The winners of Fast Company’s Innovation By Product Design award in 2019 have a few commonalities. They are not only sleek and intuitive but also have a sustainability focus.
For instance, a carbon-negative, algae-based plastic raincoat and a reusable takeaway-cup service for large venues were among the winning designs. These designs meld form and function to create an excellent user experience for the customer and the planet.
However, designing a great product takes time, and entrepreneurs can explore various product development strategies to achieve a breakthrough design.
The process could begin with something as simple as a napkin scrawl and then progress to finding the right partner to take the design to the next level.
The traditional business approach considers the viability and operational/technical feasibility of a product when designing it. After identifying a problem or set of problems, it derives a profitable solution.
However, this approach often doesn’t lead to success because it doesn’t focus on why a customer needs the product, but rather on how and what. This company-centric approach’s metrics don’t consider the end user’s needs, which is why design thinking has become more popular.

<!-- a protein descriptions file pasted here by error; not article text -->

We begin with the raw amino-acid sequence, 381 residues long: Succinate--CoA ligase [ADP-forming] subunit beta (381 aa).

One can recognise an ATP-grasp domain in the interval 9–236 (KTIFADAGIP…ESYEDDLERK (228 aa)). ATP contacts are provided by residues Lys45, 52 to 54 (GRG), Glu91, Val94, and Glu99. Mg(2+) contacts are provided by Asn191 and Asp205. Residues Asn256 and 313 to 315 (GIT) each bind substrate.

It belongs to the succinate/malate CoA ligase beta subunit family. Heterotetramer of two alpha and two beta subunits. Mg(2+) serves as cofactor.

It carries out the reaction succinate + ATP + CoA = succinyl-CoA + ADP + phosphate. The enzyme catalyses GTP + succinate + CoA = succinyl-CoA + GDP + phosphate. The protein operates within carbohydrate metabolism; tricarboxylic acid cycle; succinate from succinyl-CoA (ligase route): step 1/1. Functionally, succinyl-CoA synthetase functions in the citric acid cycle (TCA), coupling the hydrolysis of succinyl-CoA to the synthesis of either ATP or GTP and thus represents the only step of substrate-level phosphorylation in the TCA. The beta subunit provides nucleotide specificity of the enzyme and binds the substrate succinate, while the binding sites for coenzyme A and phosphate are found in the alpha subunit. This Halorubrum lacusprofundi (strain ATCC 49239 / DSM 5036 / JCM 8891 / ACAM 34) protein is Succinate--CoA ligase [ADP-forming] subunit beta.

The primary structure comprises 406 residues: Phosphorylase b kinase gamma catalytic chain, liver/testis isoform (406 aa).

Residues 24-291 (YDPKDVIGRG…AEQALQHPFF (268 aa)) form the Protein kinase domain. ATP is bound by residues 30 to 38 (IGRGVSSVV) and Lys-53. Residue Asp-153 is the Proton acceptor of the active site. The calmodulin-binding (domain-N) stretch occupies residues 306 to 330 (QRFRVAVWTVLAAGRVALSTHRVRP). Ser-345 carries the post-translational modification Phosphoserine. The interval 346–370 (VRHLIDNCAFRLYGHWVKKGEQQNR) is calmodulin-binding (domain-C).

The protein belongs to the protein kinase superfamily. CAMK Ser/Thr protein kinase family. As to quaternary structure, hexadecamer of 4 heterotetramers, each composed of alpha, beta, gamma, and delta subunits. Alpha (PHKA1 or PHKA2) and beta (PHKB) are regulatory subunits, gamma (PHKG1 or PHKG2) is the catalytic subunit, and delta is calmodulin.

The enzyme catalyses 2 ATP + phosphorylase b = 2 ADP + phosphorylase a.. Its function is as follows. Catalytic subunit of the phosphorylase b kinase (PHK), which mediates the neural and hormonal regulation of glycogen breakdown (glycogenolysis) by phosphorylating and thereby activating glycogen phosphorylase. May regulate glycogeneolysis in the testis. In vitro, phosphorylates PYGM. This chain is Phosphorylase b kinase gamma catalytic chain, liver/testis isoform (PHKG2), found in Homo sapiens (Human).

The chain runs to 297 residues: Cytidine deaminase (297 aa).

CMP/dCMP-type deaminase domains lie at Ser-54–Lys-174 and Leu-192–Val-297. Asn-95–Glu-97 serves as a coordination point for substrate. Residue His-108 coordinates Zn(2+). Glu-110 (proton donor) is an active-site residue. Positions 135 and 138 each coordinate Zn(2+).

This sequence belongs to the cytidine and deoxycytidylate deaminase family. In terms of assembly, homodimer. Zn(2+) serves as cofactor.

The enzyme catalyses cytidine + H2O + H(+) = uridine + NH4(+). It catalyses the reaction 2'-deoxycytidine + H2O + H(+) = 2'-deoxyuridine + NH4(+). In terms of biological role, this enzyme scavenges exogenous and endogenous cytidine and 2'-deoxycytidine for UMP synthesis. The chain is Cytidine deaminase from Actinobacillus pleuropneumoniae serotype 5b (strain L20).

Design thinking, popularized by IDEO founder Tim Brown, is a human-centered approach to innovation that considers the needs of people, the possibilities of technology, and the requirements for business success.
It incorporates the user experience into the design process and goes beyond the look and feel of product design. One of the key factors that contribute to the success of design thinking is the prototyping phase.
By testing the product design with small groups of users throughout the development process, designers can help reduce the risk of launching a new product.
A prototype validates that the design is appealing and easy to understand and use for the customers before the product goes into mass production.
The Lean Start-up and Lean UX approaches prioritize prototyping and take design thinking to the next level. Lean Start-up involves taking an idea, translating it into a product or service, measuring customer response, and using feedback to pivot or iterate.
Similarly, Lean UX applies this approach specifically to design, focusing on the human experience behind the design.
According to one UX blog, the core objective is to obtain feedback as early as possible to make quick decisions. However, while Lean UX is highly collaborative as if the customer is designing the product alongside the company, it can ignore other factors related to development, leading to a product design bubble.Creating a tech pack can also help the process of looking at a UX and the ability to mass produce a product.
Ultimately, the goal of Lean UX is to continuously improve the product by getting feedback quickly.
Design thinking is a broad approach to product design that incorporates the user experience into the design process. The Lean Start-up and Lean UX approaches build on this by putting prototyping front and center.
Design sprints, a subset of design thinking, have five distinct phases that take place over five days. While design sprints focus on a specific aspect of a problem rather than creating an entirely new product, they still integrate elements from other approaches.